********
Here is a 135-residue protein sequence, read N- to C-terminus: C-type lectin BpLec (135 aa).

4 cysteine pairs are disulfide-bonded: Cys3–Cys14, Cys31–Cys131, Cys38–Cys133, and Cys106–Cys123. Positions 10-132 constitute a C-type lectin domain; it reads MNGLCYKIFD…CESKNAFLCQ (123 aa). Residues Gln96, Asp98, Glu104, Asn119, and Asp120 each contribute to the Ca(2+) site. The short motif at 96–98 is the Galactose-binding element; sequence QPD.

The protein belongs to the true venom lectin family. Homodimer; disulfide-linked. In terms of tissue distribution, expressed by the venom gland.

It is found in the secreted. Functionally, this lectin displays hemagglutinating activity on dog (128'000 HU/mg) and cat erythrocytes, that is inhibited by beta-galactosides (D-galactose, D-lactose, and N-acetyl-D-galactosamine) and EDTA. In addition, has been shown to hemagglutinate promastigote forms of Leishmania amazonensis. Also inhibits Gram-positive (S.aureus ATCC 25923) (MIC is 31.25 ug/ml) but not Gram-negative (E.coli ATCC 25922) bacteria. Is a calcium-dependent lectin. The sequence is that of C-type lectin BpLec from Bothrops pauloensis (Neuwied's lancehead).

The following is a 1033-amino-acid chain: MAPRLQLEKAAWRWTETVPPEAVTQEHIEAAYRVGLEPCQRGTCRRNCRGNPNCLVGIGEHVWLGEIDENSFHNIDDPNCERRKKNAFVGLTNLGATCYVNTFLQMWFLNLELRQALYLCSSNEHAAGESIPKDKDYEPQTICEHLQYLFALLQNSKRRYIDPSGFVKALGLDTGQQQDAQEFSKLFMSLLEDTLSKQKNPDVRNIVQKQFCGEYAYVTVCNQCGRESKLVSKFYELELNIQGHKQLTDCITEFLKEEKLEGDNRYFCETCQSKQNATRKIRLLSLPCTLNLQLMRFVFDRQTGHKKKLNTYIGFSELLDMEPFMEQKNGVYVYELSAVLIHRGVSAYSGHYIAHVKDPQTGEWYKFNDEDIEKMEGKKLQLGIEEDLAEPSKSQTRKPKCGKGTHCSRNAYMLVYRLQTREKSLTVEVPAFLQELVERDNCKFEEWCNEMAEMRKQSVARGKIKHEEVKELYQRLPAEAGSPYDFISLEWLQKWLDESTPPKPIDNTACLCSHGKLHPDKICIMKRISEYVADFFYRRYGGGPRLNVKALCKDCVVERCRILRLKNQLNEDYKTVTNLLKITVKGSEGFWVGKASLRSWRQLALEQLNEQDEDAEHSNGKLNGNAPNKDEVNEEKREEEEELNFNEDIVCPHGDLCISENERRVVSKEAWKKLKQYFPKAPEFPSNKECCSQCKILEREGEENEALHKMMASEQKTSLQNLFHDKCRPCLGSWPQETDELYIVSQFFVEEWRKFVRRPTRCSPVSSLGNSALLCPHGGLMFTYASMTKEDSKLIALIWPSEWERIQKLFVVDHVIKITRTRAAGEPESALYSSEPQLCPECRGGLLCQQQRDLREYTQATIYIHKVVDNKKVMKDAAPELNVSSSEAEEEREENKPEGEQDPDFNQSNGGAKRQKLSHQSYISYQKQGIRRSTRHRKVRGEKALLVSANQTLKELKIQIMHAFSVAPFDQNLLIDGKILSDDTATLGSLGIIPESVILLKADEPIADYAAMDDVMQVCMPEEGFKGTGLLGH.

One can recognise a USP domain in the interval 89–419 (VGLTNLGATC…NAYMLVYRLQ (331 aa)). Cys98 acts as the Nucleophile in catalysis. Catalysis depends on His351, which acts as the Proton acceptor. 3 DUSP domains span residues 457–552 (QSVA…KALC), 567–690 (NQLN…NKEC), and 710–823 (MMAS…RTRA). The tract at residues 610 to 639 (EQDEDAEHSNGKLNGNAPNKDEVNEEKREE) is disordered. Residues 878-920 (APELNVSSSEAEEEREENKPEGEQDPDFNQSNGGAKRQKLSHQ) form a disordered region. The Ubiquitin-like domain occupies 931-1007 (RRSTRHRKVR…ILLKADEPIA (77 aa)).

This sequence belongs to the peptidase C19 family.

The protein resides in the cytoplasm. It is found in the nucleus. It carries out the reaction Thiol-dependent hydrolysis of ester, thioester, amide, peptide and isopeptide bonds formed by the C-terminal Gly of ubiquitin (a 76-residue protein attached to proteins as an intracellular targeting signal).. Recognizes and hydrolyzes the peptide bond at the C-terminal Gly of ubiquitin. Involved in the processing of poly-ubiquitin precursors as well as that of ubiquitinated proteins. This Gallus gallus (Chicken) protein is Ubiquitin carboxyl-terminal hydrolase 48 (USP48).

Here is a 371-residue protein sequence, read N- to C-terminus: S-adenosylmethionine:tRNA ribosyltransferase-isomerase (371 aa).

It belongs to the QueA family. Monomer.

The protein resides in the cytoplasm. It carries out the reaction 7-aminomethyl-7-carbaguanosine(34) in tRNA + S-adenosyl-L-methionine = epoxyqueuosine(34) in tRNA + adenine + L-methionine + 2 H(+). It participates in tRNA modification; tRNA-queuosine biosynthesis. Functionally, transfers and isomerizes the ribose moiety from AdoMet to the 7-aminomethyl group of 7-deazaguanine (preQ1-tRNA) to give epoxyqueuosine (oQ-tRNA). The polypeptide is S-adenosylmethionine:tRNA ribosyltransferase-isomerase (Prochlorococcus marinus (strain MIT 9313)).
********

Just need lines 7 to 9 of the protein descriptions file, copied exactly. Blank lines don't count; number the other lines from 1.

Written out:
This sequence belongs to the peptidase C19 family.

The protein resides in the cytoplasm. It is found in the nucleus. It carries out the reaction Thiol-dependent hydrolysis of ester, thioester, amide, peptide and isopeptide bonds formed by the C-terminal Gly of ubiquitin (a 76-residue protein attached to proteins as an intracellular targeting signal).. Recognizes and hydrolyzes the peptide bond at the C-terminal Gly of ubiquitin. Involved in the processing of poly-ubiquitin precursors as well as that of ubiquitinated proteins. This Gallus gallus (Chicken) protein is Ubiquitin carboxyl-terminal hydrolase 48 (USP48).

Here is a 371-residue protein sequence, read N- to C-terminus: S-adenosylmethionine:tRNA ribosyltransferase-isomerase (371 aa).